Friends and colleagues noticed signs that the painter’s memory was failing in the late 1970s. Visiting him in 1982, artist Chuck Close found de Kooning to be inert and forgetful-until de Kooning entered his studio. There, de Kooning seemed more engaged and lively. With the help of his ex-wife and assistants, he was able to keep painting for another decade, but with a new and coherent style.

Interestingly, the work of artists with dementia can change in a way that critics find more appealing, Dr. Chatterjee says. There is a sense of resiliency of the creative spirit that forces itself out through different conduits when the initial ones are blocked.

To uncover the science behind the art, researchers are turning to brain scans. So far, they’ve done only the types of scans that reveal which structures have atrophied in the brain. Other scanning technologies, such as functional MRI, might show that certain areas of the brain have been turned up by the brain damage. What we haven’t done, and what I think is really important to do, is to look at what parts of the brain are released, Dr. Miller says.

Some scientists believe that the birth of an artist at an older age may have less to do with a change in perspective than with the sudden onset of a compulsion to create resulting from temporal-lobe damage. Alice Flaherty, M.D., whose research focuses on creativity, notes that damage to the temporal lobes can lead to a compulsive burst of artistry.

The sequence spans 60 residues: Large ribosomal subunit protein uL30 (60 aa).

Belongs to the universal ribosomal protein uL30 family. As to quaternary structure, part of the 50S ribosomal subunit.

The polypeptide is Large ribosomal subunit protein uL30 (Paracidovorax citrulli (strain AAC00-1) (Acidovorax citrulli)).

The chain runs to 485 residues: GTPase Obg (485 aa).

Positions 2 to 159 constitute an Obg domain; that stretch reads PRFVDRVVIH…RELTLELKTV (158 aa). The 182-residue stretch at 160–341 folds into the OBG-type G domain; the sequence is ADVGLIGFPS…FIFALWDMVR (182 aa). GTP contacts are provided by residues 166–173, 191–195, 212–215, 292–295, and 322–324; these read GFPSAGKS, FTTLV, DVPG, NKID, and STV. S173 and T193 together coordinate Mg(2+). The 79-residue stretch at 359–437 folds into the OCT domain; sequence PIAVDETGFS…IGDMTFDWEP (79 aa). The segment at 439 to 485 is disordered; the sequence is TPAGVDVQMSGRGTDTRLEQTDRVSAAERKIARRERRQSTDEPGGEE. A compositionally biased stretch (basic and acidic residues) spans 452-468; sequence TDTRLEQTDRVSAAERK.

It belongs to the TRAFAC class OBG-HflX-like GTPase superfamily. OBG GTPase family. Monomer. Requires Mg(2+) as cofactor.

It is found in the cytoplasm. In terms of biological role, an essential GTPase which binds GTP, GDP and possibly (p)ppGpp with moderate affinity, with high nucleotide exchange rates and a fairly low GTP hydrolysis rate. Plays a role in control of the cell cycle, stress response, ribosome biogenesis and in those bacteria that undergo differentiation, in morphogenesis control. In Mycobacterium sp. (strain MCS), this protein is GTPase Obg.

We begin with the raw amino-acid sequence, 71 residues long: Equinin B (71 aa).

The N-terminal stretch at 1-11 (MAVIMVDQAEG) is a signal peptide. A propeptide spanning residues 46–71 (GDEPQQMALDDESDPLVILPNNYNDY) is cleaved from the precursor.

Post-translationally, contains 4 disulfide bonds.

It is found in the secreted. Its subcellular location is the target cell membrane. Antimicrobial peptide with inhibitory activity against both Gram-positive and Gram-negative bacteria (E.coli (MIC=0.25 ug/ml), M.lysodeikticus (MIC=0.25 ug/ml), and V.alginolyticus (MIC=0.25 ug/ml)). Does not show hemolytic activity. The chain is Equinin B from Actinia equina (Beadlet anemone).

In most of the compulsive creativity syndromes, it’s usually the drive that is key, says Dr. Flaherty, assistant professor at Harvard Medical School. People tend to think that talent is everything. But there is a practice effect. When you love what you are doing and do it all the time, you get better by dint of practice.

Dr. Flaherty cites one of her patients who became obsessed with painting after a brain bleed. The photos he sends me show that his paintings are really becoming quite lovely, she says. For him, it’s an amazing and horrible experience to be suddenly fascinated by art. His whole personality has changed.

The drive to paint has become so intense that the patient has no time for anything else in life, she adds. He’s painting on walls, on the stove, everywhere.

For Sarkin, it comes down to a compulsion to paint-and a compelling need to make himself understood. He’s acutely aware that he sees the world differently from those around him, and even from his former self. That is both isolating and alienating. Painting, Sarkin says, is like pouring your emotional reality onto canvas.